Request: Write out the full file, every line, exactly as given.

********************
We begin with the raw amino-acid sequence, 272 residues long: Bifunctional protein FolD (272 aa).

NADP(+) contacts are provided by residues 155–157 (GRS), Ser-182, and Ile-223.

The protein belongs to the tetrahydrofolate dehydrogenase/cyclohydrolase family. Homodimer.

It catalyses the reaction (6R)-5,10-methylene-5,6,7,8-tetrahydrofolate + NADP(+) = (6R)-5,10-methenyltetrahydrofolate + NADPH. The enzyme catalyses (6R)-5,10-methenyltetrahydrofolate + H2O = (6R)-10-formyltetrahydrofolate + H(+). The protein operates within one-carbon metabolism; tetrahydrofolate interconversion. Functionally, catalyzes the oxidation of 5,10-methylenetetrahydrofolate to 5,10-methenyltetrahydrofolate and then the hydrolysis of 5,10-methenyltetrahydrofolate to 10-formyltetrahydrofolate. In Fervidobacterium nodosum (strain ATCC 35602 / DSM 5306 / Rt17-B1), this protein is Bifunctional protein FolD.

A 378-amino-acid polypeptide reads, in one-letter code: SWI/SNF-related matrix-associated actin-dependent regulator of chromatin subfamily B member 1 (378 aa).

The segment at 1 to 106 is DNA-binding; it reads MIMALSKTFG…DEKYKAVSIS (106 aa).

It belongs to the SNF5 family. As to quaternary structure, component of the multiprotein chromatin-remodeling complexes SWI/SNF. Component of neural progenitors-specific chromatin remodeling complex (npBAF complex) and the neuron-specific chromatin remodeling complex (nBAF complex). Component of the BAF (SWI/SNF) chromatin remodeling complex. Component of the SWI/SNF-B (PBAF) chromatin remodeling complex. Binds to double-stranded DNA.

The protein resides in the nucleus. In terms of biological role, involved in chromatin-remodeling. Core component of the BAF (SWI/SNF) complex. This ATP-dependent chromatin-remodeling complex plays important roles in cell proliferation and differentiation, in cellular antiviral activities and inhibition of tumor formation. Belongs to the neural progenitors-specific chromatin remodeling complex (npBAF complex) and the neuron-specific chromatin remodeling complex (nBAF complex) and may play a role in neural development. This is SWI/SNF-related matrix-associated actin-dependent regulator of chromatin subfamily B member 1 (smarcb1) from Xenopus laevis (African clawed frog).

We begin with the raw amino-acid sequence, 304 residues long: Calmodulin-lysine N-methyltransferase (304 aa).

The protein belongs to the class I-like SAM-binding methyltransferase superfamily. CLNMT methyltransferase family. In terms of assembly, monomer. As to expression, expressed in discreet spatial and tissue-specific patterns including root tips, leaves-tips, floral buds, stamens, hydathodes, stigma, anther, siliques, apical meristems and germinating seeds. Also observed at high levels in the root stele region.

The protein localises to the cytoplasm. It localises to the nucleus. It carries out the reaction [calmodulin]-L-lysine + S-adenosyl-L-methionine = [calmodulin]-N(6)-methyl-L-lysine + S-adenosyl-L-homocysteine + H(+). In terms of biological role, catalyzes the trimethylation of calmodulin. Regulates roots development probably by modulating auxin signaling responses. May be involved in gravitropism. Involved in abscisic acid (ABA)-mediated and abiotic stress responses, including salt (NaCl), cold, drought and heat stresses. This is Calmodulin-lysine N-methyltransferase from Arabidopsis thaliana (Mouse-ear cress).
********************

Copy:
We begin with the raw amino-acid sequence, 272 residues long: Bifunctional protein FolD (272 aa).

NADP(+) contacts are provided by residues 155–157 (GRS), Ser-182, and Ile-223.

The protein belongs to the tetrahydrofolate dehydrogenase/cyclohydrolase family. Homodimer.

It catalyses the reaction (6R)-5,10-methylene-5,6,7,8-tetrahydrofolate + NADP(+) = (6R)-5,10-methenyltetrahydrofolate + NADPH. The enzyme catalyses (6R)-5,10-methenyltetrahydrofolate + H2O = (6R)-10-formyltetrahydrofolate + H(+). The protein operates within one-carbon metabolism; tetrahydrofolate interconversion. Functionally, catalyzes the oxidation of 5,10-methylenetetrahydrofolate to 5,10-methenyltetrahydrofolate and then the hydrolysis of 5,10-methenyltetrahydrofolate to 10-formyltetrahydrofolate. In Fervidobacterium nodosum (strain ATCC 35602 / DSM 5306 / Rt17-B1), this protein is Bifunctional protein FolD.

A 378-amino-acid polypeptide reads, in one-letter code: SWI/SNF-related matrix-associated actin-dependent regulator of chromatin subfamily B member 1 (378 aa).

The segment at 1 to 106 is DNA-binding; it reads MIMALSKTFG…DEKYKAVSIS (106 aa).

It belongs to the SNF5 family. As to quaternary structure, component of the multiprotein chromatin-remodeling complexes SWI/SNF. Component of neural progenitors-specific chromatin remodeling complex (npBAF complex) and the neuron-specific chromatin remodeling complex (nBAF complex). Component of the BAF (SWI/SNF) chromatin remodeling complex. Component of the SWI/SNF-B (PBAF) chromatin remodeling complex. Binds to double-stranded DNA.

The protein resides in the nucleus. In terms of biological role, involved in chromatin-remodeling. Core component of the BAF (SWI/SNF) complex. This ATP-dependent chromatin-remodeling complex plays important roles in cell proliferation and differentiation, in cellular antiviral activities and inhibition of tumor formation. Belongs to the neural progenitors-specific chromatin remodeling complex (npBAF complex) and the neuron-specific chromatin remodeling complex (nBAF complex) and may play a role in neural development. This is SWI/SNF-related matrix-associated actin-dependent regulator of chromatin subfamily B member 1 (smarcb1) from Xenopus laevis (African clawed frog).

We begin with the raw amino-acid sequence, 304 residues long: Calmodulin-lysine N-methyltransferase (304 aa).

The protein belongs to the class I-like SAM-binding methyltransferase superfamily. CLNMT methyltransferase family. In terms of assembly, monomer. As to expression, expressed in discreet spatial and tissue-specific patterns including root tips, leaves-tips, floral buds, stamens, hydathodes, stigma, anther, siliques, apical meristems and germinating seeds. Also observed at high levels in the root stele region.

The protein localises to the cytoplasm. It localises to the nucleus. It carries out the reaction [calmodulin]-L-lysine + S-adenosyl-L-methionine = [calmodulin]-N(6)-methyl-L-lysine + S-adenosyl-L-homocysteine + H(+). In terms of biological role, catalyzes the trimethylation of calmodulin. Regulates roots development probably by modulating auxin signaling responses. May be involved in gravitropism. Involved in abscisic acid (ABA)-mediated and abiotic stress responses, including salt (NaCl), cold, drought and heat stresses. This is Calmodulin-lysine N-methyltransferase from Arabidopsis thaliana (Mouse-ear cress).